She might be a powerful woman who embraces her strength and physicality, but, Sharon Jagger asks, can we really call Wonder Woman a feminist?
Sharon Jagger is April’s monthly guest blogger
When Wonder Woman was reimagined on the silver screen last year, there was much for feminists to celebrate.
The sight of her dodging bullets in the most recent film gave me the same frisson I felt as a teenager watching the 1980s TV series. I almost bought some merchandise: a T-shirt with the words ‘strength, grace and love’ under an image of Wonder Woman looking gorgeous. I didn’t buy it; something was not quite right.
One of the reasons I enjoy Wonder Woman is her physicality: seeing a woman punch her way through feminine stereotypes is always gratifying.
Iris Young’s essay, ‘Throwing Like a Girl’, explores how women are conditioned not to take up space, use expansive gestures or exhibit muscular force, but to be delicate and passive in movement. When we see physically strong women breaking out of these patterns, it stirs something in us.
Ripley in Aliens, Trinity in The Matrix, Sarah Connor in Terminator 2, and Wonder Woman are physically strong women who have faced peril yet prevailed. It is exciting because they show us female bodies that are acting outside what Young calls “feminine modalities” – those constricted ways women are supposed to act. You can picture what ‘throwing like a girl’ looks like, I’m sure.
The creation of Wonder Woman in the 1940s, by William Marston, sprang from his own feminist agenda. As outlined in Jill Lepore’s The Secret History of Wonder Woman, Marston loved women. He lived with two, both of whom bore his children. His wife agreed to this ‘thruple’ so she could continue her career while having childcare available at home. Marston transferred his unconventional attitude to sex, love and women on to Wonder Woman, believing women would one day rule the world.
During the interwar years, feminism and activism in the US were on the up. Charlotte Perkins Gilman had just written Herland; Margaret Sanger, a campaigner for birth control, was at the peak of her fame (incidentally, it was Margaret Sanger’s niece who was Marston’s lover); Lou Rogers, a female feminist cartoonist was popular and some were predicting that there would be a female US president before the end of the 1940s. It was here that Wonder Woman exploded onto the scene: feminism personified, with bullets ricocheting off her golden bracelets.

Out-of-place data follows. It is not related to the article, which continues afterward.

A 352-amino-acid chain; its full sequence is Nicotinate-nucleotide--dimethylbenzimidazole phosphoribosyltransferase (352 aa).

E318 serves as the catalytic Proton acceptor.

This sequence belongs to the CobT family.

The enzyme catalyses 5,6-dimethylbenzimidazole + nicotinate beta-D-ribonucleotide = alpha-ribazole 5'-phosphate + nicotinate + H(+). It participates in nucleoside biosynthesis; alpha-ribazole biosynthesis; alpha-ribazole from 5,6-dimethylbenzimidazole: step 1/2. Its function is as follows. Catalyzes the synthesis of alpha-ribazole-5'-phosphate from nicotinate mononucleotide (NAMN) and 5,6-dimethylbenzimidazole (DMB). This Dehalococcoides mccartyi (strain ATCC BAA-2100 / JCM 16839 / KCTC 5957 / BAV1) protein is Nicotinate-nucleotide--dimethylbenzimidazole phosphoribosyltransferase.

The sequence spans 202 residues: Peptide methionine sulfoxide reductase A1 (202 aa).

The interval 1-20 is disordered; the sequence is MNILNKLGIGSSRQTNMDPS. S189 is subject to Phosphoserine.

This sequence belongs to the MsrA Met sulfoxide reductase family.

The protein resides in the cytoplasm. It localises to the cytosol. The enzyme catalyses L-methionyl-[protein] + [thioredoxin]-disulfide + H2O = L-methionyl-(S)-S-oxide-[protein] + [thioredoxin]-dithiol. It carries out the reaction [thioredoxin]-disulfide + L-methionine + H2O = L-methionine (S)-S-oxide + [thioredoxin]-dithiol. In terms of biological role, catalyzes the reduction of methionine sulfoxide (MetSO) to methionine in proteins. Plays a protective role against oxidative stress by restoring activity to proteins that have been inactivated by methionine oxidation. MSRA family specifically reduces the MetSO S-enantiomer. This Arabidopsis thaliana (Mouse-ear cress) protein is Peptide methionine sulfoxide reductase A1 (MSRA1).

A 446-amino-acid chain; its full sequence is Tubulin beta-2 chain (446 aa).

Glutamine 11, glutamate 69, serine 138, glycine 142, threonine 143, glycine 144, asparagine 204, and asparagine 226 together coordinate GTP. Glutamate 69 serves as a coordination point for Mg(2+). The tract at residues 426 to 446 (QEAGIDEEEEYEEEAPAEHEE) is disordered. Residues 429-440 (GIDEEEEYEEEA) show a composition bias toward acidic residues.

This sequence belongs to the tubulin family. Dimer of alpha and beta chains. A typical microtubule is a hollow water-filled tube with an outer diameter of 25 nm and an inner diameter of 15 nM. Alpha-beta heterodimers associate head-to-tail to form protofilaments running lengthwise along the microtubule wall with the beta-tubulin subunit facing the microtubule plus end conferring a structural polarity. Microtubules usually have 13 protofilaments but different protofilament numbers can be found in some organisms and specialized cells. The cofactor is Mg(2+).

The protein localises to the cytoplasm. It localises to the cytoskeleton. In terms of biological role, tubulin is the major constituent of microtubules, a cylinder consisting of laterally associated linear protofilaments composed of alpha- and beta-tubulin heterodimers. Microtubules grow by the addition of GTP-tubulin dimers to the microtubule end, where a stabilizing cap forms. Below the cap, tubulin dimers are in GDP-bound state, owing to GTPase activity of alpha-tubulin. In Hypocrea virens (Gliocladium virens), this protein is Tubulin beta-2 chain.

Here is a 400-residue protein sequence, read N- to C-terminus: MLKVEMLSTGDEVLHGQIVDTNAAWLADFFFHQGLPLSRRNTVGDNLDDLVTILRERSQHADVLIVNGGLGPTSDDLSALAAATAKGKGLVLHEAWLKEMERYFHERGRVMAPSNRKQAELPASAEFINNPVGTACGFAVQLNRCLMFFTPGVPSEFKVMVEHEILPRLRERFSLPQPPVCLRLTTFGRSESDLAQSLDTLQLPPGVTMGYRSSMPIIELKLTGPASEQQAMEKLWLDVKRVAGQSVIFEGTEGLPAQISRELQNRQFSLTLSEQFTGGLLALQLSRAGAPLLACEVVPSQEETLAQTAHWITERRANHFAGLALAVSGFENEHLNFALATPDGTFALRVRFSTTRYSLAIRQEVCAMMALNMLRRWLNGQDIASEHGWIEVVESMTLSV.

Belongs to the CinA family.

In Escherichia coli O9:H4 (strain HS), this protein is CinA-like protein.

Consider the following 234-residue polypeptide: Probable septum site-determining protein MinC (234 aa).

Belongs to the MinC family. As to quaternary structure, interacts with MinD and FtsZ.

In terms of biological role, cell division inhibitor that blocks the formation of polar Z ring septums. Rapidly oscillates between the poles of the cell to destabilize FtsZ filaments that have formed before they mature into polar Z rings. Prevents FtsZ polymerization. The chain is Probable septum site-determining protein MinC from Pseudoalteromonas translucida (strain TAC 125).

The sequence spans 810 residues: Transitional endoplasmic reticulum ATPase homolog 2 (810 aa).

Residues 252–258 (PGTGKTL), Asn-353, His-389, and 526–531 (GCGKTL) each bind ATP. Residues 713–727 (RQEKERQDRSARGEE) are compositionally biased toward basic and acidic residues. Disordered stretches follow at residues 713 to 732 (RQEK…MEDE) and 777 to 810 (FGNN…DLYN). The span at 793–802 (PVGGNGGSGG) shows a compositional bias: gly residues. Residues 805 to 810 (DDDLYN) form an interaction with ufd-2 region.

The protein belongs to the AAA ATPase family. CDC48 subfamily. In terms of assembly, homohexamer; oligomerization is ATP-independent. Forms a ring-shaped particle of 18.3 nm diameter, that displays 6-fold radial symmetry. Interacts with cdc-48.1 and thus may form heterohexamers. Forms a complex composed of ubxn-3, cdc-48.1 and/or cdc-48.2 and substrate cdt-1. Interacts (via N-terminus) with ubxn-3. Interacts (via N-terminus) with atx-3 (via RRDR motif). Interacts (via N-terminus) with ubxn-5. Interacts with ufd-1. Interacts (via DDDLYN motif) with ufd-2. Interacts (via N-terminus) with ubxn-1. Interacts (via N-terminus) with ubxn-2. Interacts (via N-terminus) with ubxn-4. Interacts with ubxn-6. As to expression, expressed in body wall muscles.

However, Wonder Woman’s feminist credentials are complicated by Marston’s penchant for bondage, believing that all women secretly want to be sexually dominated. The early storylines in DC comic books frequently saw Wonder Woman, showing as much flesh as possible, in chains and ropes, being gagged, spanked and whipped. Being chained by a man was Wonder Woman’s weakness, and though the imagery was overtly about patriarchal oppression, it was also about kinky sex in which the male was dominant. The fetishisation went hand-in-leather-studded glove with Marston’s idea of feminism.
Whilst the 1940s version of Wonder Woman had strong feminist messages, Marston believed that one of women’s real superpowers was ‘love’, mostly manifesting in maternal love. It is this essentialism and idealisation of women that sets alarm bells ringing.
In the 1950s, Wonder Woman was instead portrayed as fashion model, babysitter and movie star, as women were forced back into the domestic realm after the war. She was rescued from domestic drudgery by Ms., a feminist magazine launched by Gloria Steinem, which featured the words ‘Wonder Woman for President’ on its debut cover in 1972.
But there were divisions amongst feminists over what Wonder Woman really meant for women. Betty Friedan, author of The Feminine Mystique fell out with Gloria Steinem for telling women that they, too, ought to be ‘wonder women’. Betty had a point.
A friend of mine, fed up with the unrealistic expectations placed on her as a wife, mother, and full-time breadwinner, decided to divorce her husband. Explaining her feelings to her (ex) in-laws, she simply told them that she wasn’t Wonder Woman. Their reply was: “Oh, but we all thought you were!”
Here’s the rub: if we are not vigilant, Wonder Woman begins to morph into a model of the woman who carries the entire domestic burden whilst seeking, and possibly needing, to participate in the economic world while fighting the patriarchy in her spare time, if she has any energy left.
Wonder Woman has been used as a propaganda tool for feminism. But she has also been used by anti-feminists, as a model for a woman who serves patriarchal and capitalist ends. Whilst we eat popcorn, we can take from her fiction the feminist messages that are edifying (maybe the T-shirt should just say ‘strength’). But when we come out of the cinema, we need to resist being turned into patriarchal versions of Wonder Women along with the chains designed to keep us in our place.
Image is a photograph of a small model of Wonder Woman.